• Marketing- Since the twins were born, my husband has helped with grocery shopping. Now the kids love to do it too, so it often is a family affair, but it does not fall to me to do alone. We often market at off-peak hours like Saturday nights and can get in and out quickly.
  • Homework Help- My kids have learning differences. Both twins are dyslexic and need help with different aspects of their work. My husband and I do what we can, as we have different strengths, but we also welcome help from family members! My sister is amazing with Math. My mother-in-law handles Latin and Spanish. We have a tutor for Chemistry. This is a huge help as VO work from the West coast often comes in after dinner and I need to be able to go down to my booth a lot in the evening.
  • Editing-  Outsourcing voiceover work is important. As the voice, you can’t outsource that. Sometimes some clients have clauses in the contract that limit subcontractors. Often, though, you can higher an editor and it is a huge help.

Don’t Be So Hard On Yourself

It is not easy to work and to take care of your family. Ask yourself, did your expectations of how you parent or run your home change when you started your business? At first mine did not. I will confess that there are days I go down to the kitchen at 5:20 in the morning to get my kids ready, and I don’t go back upstairs until after 8:30 at night. The bed was never made. What can I do? I worked hard.  I did my best. I got a lot done. If I weren’t so busy, the bed might look like a display in a department store, but that is not my reality, and that is okay. As my role has changed, my expectations have changed. I think back to my old school friend Jaime and I just keep plugging.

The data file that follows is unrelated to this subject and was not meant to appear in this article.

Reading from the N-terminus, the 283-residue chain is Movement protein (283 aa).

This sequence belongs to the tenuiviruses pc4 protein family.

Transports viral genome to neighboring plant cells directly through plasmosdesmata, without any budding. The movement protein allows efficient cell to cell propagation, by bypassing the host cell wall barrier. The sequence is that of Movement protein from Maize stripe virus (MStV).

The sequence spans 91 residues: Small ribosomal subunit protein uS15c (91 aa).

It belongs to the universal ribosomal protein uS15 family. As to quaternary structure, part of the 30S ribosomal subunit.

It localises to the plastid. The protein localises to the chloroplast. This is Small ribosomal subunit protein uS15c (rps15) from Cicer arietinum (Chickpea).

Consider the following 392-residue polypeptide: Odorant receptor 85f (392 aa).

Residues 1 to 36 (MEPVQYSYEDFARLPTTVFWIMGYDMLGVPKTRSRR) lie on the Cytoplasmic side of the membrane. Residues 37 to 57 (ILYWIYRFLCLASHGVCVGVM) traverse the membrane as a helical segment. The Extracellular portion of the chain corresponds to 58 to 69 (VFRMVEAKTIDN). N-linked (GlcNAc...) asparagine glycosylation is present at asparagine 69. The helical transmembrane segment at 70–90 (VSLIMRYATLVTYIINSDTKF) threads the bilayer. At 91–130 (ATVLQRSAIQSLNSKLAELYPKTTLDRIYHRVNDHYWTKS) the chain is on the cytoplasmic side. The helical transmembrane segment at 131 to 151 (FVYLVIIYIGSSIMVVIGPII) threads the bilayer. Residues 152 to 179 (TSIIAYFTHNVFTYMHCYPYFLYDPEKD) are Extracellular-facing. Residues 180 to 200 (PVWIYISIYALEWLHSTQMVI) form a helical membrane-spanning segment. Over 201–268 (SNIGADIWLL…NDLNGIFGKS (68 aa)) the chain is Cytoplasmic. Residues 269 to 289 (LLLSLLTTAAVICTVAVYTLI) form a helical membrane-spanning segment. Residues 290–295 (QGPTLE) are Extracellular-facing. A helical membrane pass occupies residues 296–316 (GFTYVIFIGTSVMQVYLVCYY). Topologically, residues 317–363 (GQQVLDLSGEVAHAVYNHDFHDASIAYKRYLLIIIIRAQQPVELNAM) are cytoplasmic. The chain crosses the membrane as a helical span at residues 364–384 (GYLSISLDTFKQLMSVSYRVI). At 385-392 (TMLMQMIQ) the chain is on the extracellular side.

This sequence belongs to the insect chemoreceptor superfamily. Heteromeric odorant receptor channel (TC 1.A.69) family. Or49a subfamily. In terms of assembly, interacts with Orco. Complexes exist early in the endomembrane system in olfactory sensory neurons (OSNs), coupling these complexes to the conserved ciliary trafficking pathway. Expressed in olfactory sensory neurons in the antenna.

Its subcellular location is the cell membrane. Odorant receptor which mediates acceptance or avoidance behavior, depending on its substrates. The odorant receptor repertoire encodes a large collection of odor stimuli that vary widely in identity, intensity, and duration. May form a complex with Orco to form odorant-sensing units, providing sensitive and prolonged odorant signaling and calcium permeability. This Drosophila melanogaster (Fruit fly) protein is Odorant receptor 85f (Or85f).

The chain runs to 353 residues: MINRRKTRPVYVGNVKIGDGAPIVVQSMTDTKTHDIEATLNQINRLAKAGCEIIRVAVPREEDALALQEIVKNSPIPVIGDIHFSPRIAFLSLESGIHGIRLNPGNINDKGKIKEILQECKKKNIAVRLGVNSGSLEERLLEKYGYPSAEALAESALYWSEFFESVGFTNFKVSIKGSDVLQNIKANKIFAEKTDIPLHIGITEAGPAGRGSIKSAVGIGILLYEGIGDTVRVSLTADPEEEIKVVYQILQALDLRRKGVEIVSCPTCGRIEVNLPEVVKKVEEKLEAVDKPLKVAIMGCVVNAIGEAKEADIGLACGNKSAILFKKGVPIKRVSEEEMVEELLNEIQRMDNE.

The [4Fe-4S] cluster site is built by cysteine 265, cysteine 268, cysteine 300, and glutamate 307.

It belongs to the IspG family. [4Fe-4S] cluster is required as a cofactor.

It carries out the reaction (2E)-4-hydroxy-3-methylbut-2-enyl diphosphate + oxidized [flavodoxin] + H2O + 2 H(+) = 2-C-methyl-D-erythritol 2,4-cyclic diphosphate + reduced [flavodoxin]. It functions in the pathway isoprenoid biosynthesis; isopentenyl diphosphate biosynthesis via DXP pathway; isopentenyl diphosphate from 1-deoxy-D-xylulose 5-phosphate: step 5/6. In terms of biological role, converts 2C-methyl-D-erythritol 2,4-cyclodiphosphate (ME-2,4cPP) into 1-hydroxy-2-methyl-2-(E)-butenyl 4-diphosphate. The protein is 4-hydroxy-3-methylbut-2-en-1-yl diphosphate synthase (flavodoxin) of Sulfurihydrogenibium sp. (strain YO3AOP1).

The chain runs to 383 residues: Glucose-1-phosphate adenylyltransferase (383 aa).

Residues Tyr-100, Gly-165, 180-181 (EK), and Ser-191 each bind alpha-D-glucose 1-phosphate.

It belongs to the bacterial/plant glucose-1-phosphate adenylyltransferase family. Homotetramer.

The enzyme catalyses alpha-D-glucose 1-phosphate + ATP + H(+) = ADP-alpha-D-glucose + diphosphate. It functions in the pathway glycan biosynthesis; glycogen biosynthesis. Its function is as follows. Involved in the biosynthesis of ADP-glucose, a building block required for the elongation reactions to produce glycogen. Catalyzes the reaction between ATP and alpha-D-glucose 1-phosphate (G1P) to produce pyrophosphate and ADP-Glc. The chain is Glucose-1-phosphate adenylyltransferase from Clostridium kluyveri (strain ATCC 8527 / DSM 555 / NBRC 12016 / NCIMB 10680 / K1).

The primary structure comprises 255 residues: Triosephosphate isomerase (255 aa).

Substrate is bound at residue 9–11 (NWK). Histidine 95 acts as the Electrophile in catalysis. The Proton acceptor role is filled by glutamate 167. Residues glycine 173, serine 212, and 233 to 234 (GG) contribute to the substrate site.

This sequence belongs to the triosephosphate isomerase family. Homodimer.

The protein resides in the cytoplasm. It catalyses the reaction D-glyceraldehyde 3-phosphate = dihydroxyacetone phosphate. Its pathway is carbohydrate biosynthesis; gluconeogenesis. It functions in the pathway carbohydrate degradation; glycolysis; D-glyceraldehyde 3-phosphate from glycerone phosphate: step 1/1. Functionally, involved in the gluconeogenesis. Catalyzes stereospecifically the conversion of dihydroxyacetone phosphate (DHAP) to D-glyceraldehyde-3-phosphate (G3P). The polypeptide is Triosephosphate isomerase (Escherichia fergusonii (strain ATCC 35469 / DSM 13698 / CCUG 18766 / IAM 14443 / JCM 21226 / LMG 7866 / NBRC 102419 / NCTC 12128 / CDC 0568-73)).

Passions do Matter

It’s that time of year again when flash cards come out and multiple trips to the library and books stores all over town are a must: it’s term paper season. My twins are fortunate, the History teacher this year and the teacher the had in Middle school are both outstanding, so the kids have learned how to do research. Still, as the mom of two dyslexic kids, they need help. Time management, sorting through the material, and making sure they are on the right track are not skills that come easily to most teenagers, and especially to kids with learning differences.

As a full-time working mom, I spend a lot of time at nights and on the weekends doing work with the kids and I look forward to our time together. My daughter Emma is much more a math and science kid, so when a huge research project came her way in History this year she was less than thrilled. One Sunday in the den with my sister, Emma had a tearful outburst and said “I just want to write about macaroons!” We got it. She spends hours a day doing homework and she wants to work on something she loves, and you know what, Emma LOVES eating macaroons. Smart girl, right?

So, we began searching on line, and learned that Catherine de Medici, the Italian Queen of France, brought Macaroons to France! She also brought the fork, cigarettes, and the side saddle, along with numerous other significant cultural contributions, but this is not about the Medici Queen, it’s about my sweet and smart daughter Emma pursuing her passions. Once we focussed on a subject that Emma loved and cared about, the term paper became a joy and something she was happy and proud to work on.